And if you don’t think the neutral field is that much of an advantage….do you think BYU would have left Norman with a victory?

  2. johntitmansonjr
    June 30, 2010

    Personally I see it the opposite. UT and OU both LOSE the chance to play a home game every other year. What if OSU had realigned with the PAC-10 and developed a rivalry with Oregon. Would the pokes see it as a benefit to play a neutral game site in Salt Lake every year?

    Don’t be bitter Cincy. It doesn’t become your ordinarily strong jaw line.

    • Samuel Bryant
      June 30, 2010

      I would counter with, it depends on how the schedule falls that particular year. Some years it may screw whoever was supposed to have the home game, sometimes it benefits the “road” team. The point is that it isn’t a level playing field with the rest of the conference. The secondary point is that the RRR is the reason OSU does not have a national championship. The tertiary point is that OU and UT programs are secretly gay for each other and that is why they have to meet at a neutral location….it’s safer that way.

  3. Samuel Bryant
    June 30, 2010

    btw… I like how this site has devolved to just the guys that run it having a conversation.

  4. johntitmansonjr
    June 30, 2010

    Over time, the idea of a neutral field is just that – it’s neutral. I’d also argue that with the increased stadium capacity out at JerryWorld, OU had more fans at the BYU/OU game than they would have had at a regular home game. Finally, I’d argue that “touching and petting” is not gay and that everyone (including UT and OU) experiments in college.

  5. johntitmansonjr
    June 30, 2010

    btw – I’m thinking about paying my mom a couple bucks to post a comment just for some variety.

  6. rickytornado
    June 30, 2010

    Pwned!!! What?

  7. CincyJoe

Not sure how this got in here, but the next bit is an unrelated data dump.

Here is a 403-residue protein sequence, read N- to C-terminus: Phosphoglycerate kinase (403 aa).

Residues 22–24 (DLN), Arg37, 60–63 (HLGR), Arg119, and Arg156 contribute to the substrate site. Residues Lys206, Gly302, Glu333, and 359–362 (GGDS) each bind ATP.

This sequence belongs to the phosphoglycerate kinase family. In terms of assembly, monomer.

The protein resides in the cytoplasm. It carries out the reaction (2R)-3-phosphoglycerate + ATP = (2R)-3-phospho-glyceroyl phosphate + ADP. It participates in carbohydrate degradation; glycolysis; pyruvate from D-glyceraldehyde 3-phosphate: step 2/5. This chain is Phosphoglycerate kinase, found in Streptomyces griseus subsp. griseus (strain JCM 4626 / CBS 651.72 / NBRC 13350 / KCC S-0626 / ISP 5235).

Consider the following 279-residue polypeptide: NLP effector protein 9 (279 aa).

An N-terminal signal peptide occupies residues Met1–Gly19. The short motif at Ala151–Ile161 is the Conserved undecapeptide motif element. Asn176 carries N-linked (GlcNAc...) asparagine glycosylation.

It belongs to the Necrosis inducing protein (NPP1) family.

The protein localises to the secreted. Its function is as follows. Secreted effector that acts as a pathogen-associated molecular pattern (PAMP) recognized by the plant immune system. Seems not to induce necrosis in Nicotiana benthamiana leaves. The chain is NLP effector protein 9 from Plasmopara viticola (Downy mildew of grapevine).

June 30, 2010

    Let me put it to you this way. If UT plays in Norman last year, they likely lose and don’t make it to the NC game. And the game itself is gay. Literally.

  8. johntitmansonjr
    June 30, 2010

    So, by your logic, if they had played in Austin in 2008 then UT would have likely won, UT would have gone to the championship game that year and everything would be exactly the same as it right now.

    • Samuel Bryant
      June 30, 2010

      I don’t think its unfair for OU or Texas. My point was more that in a particular year…it could turn out to be unfair for OSU, Tech, A&M, or Baylor. As in the hypothetical OSU example from my first comment.

  9. johntitmansonjr
    June 30, 2010

    If you’re speaking in hypotheticals though, it’s equally possible that a one loss UT beats an unbeaten OU in Dallas and opens the door for an OSU, Tech, etc. C’mon Sam. Admit it. You and Cincy are just mad that the Pokes didn’t get that annual neutral field rivalry game with MU in Arrowhead, aren’t you?

    • Samuel Bryant
      June 30, 2010

      But that is the whole point. The playing field isn’t level for someone each year.

      And actually I was hoping for the neutral field game with Iowa State in Ames. (see what I did there?)

  10. johntitmansonjr
    June 30, 2010

    I just see there being so many other factors that might potentially unlevel the playing field for any given team on any year that this one is just kind of a non-factor. Nebraska taking five downs to score a touchdown or whoever that homo soccer player was who kicked the ball across the net the other day but the officials didn’t score the goal – those are things that take “level” out of the playing field. Two historically good teams playing each other on a neutral site is pretty insignificant I think. Ames is fun by the way. I had sex there once.

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This entry was posted on June 30, 2010 by in Big 12, Conference Realignment, K-State, Old/New Snyder, Scams, Small 10.